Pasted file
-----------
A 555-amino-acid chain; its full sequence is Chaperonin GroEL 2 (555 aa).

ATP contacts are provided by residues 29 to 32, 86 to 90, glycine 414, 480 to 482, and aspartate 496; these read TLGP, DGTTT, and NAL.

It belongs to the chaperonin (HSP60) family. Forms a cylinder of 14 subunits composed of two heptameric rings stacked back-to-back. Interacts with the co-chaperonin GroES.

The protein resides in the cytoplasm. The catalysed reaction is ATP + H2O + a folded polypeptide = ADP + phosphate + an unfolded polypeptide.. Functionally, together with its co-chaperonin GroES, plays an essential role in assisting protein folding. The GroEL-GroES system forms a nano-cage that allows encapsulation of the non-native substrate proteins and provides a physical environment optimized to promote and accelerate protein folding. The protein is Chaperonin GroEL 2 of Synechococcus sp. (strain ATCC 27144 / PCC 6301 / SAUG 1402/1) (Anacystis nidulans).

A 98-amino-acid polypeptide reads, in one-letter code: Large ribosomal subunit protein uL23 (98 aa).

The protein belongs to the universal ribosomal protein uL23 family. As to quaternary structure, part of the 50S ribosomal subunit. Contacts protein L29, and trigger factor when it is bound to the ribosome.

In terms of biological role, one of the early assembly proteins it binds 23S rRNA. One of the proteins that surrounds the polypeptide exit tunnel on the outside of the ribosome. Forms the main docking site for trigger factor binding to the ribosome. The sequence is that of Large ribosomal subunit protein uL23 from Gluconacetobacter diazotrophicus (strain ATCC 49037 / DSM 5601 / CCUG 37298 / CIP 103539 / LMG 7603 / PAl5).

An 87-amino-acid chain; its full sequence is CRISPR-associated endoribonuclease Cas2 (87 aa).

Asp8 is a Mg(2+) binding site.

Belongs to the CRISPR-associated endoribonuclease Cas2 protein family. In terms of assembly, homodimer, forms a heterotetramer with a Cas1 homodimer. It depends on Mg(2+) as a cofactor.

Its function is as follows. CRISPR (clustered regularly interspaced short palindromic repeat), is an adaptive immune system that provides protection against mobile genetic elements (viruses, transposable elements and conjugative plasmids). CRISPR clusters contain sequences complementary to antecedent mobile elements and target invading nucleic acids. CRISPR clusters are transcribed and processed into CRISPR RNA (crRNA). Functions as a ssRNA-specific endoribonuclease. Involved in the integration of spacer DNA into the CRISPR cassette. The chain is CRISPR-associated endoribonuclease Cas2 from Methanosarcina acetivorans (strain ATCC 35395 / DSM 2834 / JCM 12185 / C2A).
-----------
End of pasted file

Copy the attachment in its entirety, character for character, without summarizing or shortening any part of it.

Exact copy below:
A 555-amino-acid chain; its full sequence is Chaperonin GroEL 2 (555 aa).

ATP contacts are provided by residues 29 to 32, 86 to 90, glycine 414, 480 to 482, and aspartate 496; these read TLGP, DGTTT, and NAL.

It belongs to the chaperonin (HSP60) family. Forms a cylinder of 14 subunits composed of two heptameric rings stacked back-to-back. Interacts with the co-chaperonin GroES.

The protein resides in the cytoplasm. The catalysed reaction is ATP + H2O + a folded polypeptide = ADP + phosphate + an unfolded polypeptide.. Functionally, together with its co-chaperonin GroES, plays an essential role in assisting protein folding. The GroEL-GroES system forms a nano-cage that allows encapsulation of the non-native substrate proteins and provides a physical environment optimized to promote and accelerate protein folding. The protein is Chaperonin GroEL 2 of Synechococcus sp. (strain ATCC 27144 / PCC 6301 / SAUG 1402/1) (Anacystis nidulans).

A 98-amino-acid polypeptide reads, in one-letter code: Large ribosomal subunit protein uL23 (98 aa).

The protein belongs to the universal ribosomal protein uL23 family. As to quaternary structure, part of the 50S ribosomal subunit. Contacts protein L29, and trigger factor when it is bound to the ribosome.

In terms of biological role, one of the early assembly proteins it binds 23S rRNA. One of the proteins that surrounds the polypeptide exit tunnel on the outside of the ribosome. Forms the main docking site for trigger factor binding to the ribosome. The sequence is that of Large ribosomal subunit protein uL23 from Gluconacetobacter diazotrophicus (strain ATCC 49037 / DSM 5601 / CCUG 37298 / CIP 103539 / LMG 7603 / PAl5).

An 87-amino-acid chain; its full sequence is CRISPR-associated endoribonuclease Cas2 (87 aa).

Asp8 is a Mg(2+) binding site.

Belongs to the CRISPR-associated endoribonuclease Cas2 protein family. In terms of assembly, homodimer, forms a heterotetramer with a Cas1 homodimer. It depends on Mg(2+) as a cofactor.

Its function is as follows. CRISPR (clustered regularly interspaced short palindromic repeat), is an adaptive immune system that provides protection against mobile genetic elements (viruses, transposable elements and conjugative plasmids). CRISPR clusters contain sequences complementary to antecedent mobile elements and target invading nucleic acids. CRISPR clusters are transcribed and processed into CRISPR RNA (crRNA). Functions as a ssRNA-specific endoribonuclease. Involved in the integration of spacer DNA into the CRISPR cassette. The chain is CRISPR-associated endoribonuclease Cas2 from Methanosarcina acetivorans (strain ATCC 35395 / DSM 2834 / JCM 12185 / C2A).